Postpartum Blues or Postpartum Depression?
For many years the words postpartum depression has been almost taboo. No one really spoke about it and certainly no one wanted to admit how they were feeling. A brand new healthy baby is supposed to bring joy and happiness into your life. So why are you feeling like this?
By definition postpartum depression is,
"Postpartum depression is moderate to severe depression in a woman after she has given birth. It may occur soon after delivery or up to a year later. Most of the time, it occurs within the first 3 months after delivery." - http://www.ncbi.nlm.nih.gov/pubmedhealth/PMH0004481/
Postpartum depression is very real, especially to the women who are experiencing it. We must not allow this condition to continue being "taboo". It is nothing to be embarrassed or ashamed about. You are not alone and there are people who want to help. Postpartum depression can become very dangerous and must be discussed with a medical professional.
Who is at Risk for Postpartum Depression
- Depression and/or anxiety before pregnancy
- If you have a family member who has dealt with postpartum depression
- No support from family and/or friends
- If you experienced postpartum depression in a previous pregnancy
- If you have financial problems
- Unplanned or unwanted pregnancy
- If you are experiencing problems with your significant other
- Experienced stressful situations prior to pregnancy (job loss, death of a loved one, ect.)
- If you abuse alcohol and/or drugs
Is it Postpartum Depression or Something Else?
With all of the live changes after recently having a baby, along with the sudden hormonal changes. Many women experience what is called "the baby blues". So how do you know whether you are experiencing the baby blues, postpartum depression, or postpartum psychosis?
The baby blues- The baby blues affects a large amount of women, anywhere from 50-80%. And are thought to be due to the hormonal changes women go through shortly after birth. The baby blues or postpartum blues are less severe than postpartum depression. And include symptoms such as irritability, depression, anxiety, and sadness. Luckily, the baby blues generally only last a few days after your baby is born and you are soon back to your old self.
Postpartum Depression- Postpartum depression is more severe than the baby blues and lasts a longer period of time. It is also less common than the baby blues affecting approximately 10%-40% of postpartum women. Postpartum depression can set in anywhere from a month after birth to a year after birth. Women experiencing postpartum depression often have difficulties caring for their infant and need to seek medical attention.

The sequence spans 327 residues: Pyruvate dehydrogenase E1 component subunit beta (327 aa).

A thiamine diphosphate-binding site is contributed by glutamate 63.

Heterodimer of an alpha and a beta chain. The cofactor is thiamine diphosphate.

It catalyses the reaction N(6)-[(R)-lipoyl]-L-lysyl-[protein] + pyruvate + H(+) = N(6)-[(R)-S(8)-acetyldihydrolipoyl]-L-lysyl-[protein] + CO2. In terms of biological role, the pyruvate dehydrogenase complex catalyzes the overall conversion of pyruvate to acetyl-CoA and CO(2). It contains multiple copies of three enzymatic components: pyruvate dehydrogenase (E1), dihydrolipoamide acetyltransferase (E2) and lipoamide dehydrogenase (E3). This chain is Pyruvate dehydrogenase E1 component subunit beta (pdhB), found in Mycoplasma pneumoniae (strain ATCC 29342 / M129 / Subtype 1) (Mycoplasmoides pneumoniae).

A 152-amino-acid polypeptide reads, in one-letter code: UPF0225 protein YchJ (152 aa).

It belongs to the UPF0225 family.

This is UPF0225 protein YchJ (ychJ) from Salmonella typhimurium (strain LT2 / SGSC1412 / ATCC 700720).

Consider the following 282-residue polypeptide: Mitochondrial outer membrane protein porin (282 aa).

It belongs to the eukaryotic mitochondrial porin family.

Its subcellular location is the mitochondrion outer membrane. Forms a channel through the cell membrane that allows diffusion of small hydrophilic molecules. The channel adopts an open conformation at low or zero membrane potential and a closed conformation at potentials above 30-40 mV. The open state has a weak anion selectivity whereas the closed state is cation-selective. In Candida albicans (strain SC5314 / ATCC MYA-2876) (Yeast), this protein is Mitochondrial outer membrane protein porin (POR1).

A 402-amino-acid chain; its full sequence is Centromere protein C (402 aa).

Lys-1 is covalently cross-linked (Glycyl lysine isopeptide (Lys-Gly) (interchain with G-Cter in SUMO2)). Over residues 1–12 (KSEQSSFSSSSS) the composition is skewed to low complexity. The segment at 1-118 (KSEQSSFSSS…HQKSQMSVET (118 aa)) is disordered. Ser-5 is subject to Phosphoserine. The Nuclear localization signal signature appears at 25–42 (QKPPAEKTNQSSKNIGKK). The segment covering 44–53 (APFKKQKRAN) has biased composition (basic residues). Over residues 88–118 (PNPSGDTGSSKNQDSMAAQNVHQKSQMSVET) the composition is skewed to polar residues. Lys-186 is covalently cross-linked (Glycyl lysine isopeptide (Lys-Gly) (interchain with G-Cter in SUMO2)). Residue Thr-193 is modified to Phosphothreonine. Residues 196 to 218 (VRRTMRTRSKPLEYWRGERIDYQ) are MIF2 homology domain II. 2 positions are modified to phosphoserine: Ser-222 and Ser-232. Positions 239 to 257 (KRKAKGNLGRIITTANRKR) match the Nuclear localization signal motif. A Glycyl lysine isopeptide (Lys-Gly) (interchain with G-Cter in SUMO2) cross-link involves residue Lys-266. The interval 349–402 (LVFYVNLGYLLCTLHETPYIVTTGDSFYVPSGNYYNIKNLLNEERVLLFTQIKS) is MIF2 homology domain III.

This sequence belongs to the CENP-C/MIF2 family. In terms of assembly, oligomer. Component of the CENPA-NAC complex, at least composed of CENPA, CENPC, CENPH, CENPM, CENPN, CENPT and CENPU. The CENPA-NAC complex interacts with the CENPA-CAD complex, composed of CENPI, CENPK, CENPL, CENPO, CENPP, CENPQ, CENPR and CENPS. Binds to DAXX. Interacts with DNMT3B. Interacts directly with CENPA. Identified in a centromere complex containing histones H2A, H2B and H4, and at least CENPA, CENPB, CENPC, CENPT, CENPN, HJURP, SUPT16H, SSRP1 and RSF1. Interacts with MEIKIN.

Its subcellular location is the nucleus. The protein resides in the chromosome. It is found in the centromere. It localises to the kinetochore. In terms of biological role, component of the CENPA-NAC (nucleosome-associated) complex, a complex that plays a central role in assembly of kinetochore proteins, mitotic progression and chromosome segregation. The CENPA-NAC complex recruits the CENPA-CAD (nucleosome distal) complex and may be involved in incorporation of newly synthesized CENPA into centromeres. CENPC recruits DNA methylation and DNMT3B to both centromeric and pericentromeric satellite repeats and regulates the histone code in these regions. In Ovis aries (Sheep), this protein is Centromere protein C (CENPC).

Postpartum Psychosis- Postpartum psychosis is the most severe of the three conditions. Although rare, postpartum psychosis is still very real. Usually setting in approximately 3 weeks after giving birth and requiring immediate medical attention. Women with postpartum psychosis are often delusional and experience hallucinations. Untreated this condition can become a very dangerous situation for both the mother and baby. As women with this postpartum condition may harm themselves and/or their babies.
Symptoms of Postpartum Depression
- Frequent crying
- Feeling of hopelessness
- Sleep disturbances
- Feeling lonely
- Weight loss
- Thoughts of death and/or suicide
- Feeling trapped
- Trouble concentrating
- Trouble making decisions
- Feelings of guilt
- Negative feelings towards the baby
- Feelings of harming the baby (not usually acted upon in postpartum depression)
- Fear of being alone with the baby
- Little to no interest in the baby
- Obsessively worrying about the baby
Treatment of Postpartum Depression
The first step in the treatment of postpartum depression is to tell someone. Do not keep your feelings to yourself, hoping that they will just go away. And do not be afraid to ask for help. You are not expected to do everything.
- Talk therapy (psychotherapy)
- Support groups
Or a mixture of these treatments. Remember if you are thinking of harming yourself or your baby. Do not wait. Seek medical attention now.
Facts About Postpartum Depression
- Men can experience postpartum depression.
- If you are experiencing the baby blues, you are at an increased risk of developing postpartum depression.
- There is no single cause for postpartum depression.
- Usually develops within 3 months after giving birth.
- Women can continue breastfeeding with some types of medication used to treat postpartum depression.
Have You Experienced Post-Partum Depression?
Post Partum Depression Conclusion
Postpartum depression is a very real and serious health condition experienced by 10-40% of postpartum women. This does not make them bad mother's. Nor does it mean that they don't love their babies.
Lets take the taboo out of the words "post partum depression" and speak up for ourselves and others. The more that is known about postpartum depression the more we can help each other. Education is key.
Asking for help and getting treatment is not a weakness. Rather it shows strength. Don't suffer in silence, let your voice be heard and let others help.
Severe Mood Swings
Rapid Mood Swings
Lack of Joy in Life
Attempts To Harm Yourself And/Or Baby
Decreased Need for or Inability to Sleep
Withdrawal from Family and Friends
Difficulty Communicating at Times
Intense Irritabilty and Anger
Feelings of Shame, Guilt or Inadequacy
Paranoia and Suspiciousness
Difficulty Bonding with Baby
Lack of Interest in Sex
Loss of Appetite
Hallucinations, Strange Beliefs and Delusions
Postpartum Support International goal is to increase awareness among public and professional communities about the emotional changes that women experience during pregnancy and postpartum. PSI Coordinators provide support, encouragement, and informati
- Edinburgh Postnatal Depression Scale (EPDS) - Sample Test
Edinburgh Postnatal Depression Scale (EPDS) created with Easy Test Creator.